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# DJB82 (Chemical)

(OP)
###
There is a liquid in a reactor and the headspace is occupied by nitrogen. The gauge pressure in
jari001 (Chemical)16 Feb 17 21:13
If you know the amount of gas emitted and the state variables of the system, you can calculate
DJB82 (Chemical)
(OP)
###
So dividing the volume of gas emitted in litres by the free headspace volume in the vessel woul
LittleInch (Petroleum)2 Mar 17 08:52
That's not correct.

To use the gas laws you need to work in absolute pressure and absolute temperature for starte

Assuming your temp is the same and the compressibility of your gases are the same then

P2= P1 x ( V1/V2).

V2 is the new volume of the original gas now it has been pressurised by the additional gas ente

## Hence V2 = (V1 / (V1 + Vg) where Vg is the volume of your CO2.

So lets say your Vg is twice the original volume, then V2 = 0.333, so pressure P2 = 3 bara / 2 b

## It is was 4 times then P2 =5 bara / 4 barg

Note that this also assume ( very big assume) that the amount of gas released by the reaction

## Remember - More details = better answers

Also: If you get a response it's polite to respond to it.

DJB82 (Chemical)
(OP)
###
Thanks for the excellent reply.

Can you explain why V2 = (V1 / (V1 + Vg))), rather than V2 = V1 - Vg, I'm a little confused on
LittleInch (Petroleum)2 Mar 17 12:49
I forget to say that the volume figure you use must be at the same pressure, hence use of stan
The equation I'm using is essentially saying that the original volume V1, is now being squeezed

Then the original mass is fixed. The additional mass is then added to the original mass. Thus th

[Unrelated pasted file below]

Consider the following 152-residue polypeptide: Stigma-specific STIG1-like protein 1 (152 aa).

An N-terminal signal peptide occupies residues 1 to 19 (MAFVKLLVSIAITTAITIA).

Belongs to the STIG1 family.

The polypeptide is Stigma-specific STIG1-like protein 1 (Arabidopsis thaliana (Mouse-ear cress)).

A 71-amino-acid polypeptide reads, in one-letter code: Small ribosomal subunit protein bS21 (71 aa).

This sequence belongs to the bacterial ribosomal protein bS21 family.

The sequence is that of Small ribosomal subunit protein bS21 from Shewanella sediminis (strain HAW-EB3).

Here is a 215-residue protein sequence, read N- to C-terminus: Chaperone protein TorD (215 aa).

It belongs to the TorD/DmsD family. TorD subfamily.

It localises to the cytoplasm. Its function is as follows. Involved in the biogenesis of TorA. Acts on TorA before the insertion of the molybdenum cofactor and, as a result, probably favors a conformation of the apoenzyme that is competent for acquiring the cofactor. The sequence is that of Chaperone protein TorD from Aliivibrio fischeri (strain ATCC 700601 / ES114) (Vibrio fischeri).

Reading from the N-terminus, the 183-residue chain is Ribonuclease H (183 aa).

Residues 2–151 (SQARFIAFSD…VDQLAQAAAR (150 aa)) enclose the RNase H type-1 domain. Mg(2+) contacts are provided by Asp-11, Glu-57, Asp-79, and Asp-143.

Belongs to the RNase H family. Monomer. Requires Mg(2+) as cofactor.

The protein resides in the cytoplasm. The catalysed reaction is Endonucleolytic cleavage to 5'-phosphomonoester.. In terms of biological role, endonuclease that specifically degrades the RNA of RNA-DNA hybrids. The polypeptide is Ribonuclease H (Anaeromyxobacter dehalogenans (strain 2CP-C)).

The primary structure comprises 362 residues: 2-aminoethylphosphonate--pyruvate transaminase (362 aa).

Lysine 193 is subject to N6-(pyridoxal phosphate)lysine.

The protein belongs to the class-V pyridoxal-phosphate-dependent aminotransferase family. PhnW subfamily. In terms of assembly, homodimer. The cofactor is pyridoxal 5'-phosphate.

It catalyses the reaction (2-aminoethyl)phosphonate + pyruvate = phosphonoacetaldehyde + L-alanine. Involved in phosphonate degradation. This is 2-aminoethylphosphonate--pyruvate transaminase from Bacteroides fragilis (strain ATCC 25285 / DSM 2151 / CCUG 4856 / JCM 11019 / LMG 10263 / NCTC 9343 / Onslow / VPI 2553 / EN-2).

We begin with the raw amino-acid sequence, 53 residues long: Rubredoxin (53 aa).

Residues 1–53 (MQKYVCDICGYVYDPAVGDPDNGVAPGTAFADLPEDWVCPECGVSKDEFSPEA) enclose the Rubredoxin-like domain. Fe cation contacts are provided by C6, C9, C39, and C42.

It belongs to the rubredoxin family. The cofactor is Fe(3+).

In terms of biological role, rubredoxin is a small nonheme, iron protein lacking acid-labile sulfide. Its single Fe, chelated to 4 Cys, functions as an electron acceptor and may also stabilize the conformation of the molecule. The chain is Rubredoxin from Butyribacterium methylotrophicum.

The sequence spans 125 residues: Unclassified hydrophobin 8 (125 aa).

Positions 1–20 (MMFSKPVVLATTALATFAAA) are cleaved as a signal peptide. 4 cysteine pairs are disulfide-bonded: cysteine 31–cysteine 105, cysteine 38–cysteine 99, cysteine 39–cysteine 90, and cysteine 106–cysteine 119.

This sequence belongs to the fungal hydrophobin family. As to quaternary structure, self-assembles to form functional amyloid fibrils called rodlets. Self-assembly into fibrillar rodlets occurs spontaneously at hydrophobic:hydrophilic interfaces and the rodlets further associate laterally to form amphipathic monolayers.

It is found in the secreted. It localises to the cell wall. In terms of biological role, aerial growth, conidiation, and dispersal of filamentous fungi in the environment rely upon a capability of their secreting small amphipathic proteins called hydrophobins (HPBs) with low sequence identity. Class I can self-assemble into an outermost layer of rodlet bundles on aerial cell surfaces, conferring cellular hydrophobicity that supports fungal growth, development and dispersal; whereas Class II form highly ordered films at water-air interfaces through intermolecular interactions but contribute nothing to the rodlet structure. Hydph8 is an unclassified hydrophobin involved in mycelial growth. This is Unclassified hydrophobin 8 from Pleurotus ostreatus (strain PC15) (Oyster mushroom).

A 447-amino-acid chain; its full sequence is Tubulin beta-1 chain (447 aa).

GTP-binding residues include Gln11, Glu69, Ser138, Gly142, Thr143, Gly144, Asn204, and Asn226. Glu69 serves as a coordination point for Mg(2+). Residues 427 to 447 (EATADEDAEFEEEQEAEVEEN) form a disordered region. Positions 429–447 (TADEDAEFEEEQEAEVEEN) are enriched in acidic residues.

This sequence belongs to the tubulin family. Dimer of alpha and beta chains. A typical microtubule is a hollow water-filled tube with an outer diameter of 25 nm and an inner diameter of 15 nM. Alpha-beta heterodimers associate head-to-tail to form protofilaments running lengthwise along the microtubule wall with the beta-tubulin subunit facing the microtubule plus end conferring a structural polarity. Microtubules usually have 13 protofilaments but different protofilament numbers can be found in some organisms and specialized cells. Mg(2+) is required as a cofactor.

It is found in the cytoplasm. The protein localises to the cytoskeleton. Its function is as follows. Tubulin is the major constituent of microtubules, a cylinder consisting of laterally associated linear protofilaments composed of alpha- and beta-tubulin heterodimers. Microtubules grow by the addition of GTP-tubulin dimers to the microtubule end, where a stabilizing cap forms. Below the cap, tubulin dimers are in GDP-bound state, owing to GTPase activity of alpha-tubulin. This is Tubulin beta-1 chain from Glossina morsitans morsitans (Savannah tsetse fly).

Your equation doesn't work because you're thinking about the volume of Vg at the final pressur

## Remember - More details = better answers

Also: If you get a response it's polite to respond to it.

adammal44 (Nuclear)2 Mar 17 13:29
It's worthwhile to note here that nitrogen gas is slightly soluble in water. As your hydrogen gas

As to your real question, you can Van der Waal's equation of state to determine the final pressu

## P is the system pressure (atmospheres)

R is the Ideal Gas Law Constant
T is the system temperature (Kelvin)
a is a Van der Waals constant (specific to the gas)
b is a Van der Waals constant (specific to the gas)
V_molar is the gaseous molar volume of your specific gas at a certain pressure/temperature con

You are searching for your system pressure. You have two linked equations (the equation abov

## P_system = [0.08205 L*atm/mol*k]*[T]/[Volume_headspace / moles_hydrogen - b_hydrogen]

The trick here is that Volume_headspace in both equations is the following function:
Volume_headspace = molar volume_nitrogen (P_system) * moles of nitrogen + molar volume_

In this case, find a curve of molar volume of these gases and fit an equation to them. Insert tha

## Solve the linked equations for a solution to P_system.

adammal44 (Nuclear)2 Mar 17 13:34
Or, just use the ideal gas law.

PV = nRT
Make sure you're using absolute pressures and appropriate units. If your temperatures and pre

If you're OK with some inaccuracy, you can use the Van der Walls equation of state above with

If your pressures are high, there is a slight modification of the Ideal Gas Law that includes a co
zdas04 (Mechanical)2 Mar 17 17:26
LittleInch's formula is a tiny bit misleading. It really is (at constant head-space physical-volume,

P2=P1(m1/(m1+mgas))

The reason that the formula given can (and does) work is that it requires rolling the mass back

Doing it this way, you don't have to guess a final pressure to determine the density at actual co

mgas=(P1*m1/P2)-m1

David Simpson, PE
MuleShoe Engineering

In questions of science, the authority of a thousand is not worth the humble reasoning of a single individu

DJB82 (Chemical)
(OP)
###
Hi David,

Correct me if I'm not right but should that formula be P1=P2(m1/(m1+mgas)) rather than P2=

Thanks

zdas04 (Mechanical)9 Mar 17 21:19
DJB82,
I think you are right.

David Simpson, PE
MuleShoe Engineering

In questions of science, the authority of a thousand is not worth the humble reasoning of a single individu
nitrogen. The gauge pressure in the headspace is 0barg. If the liquid then emitted a known quantity of e.g. CO2 into the headspace how w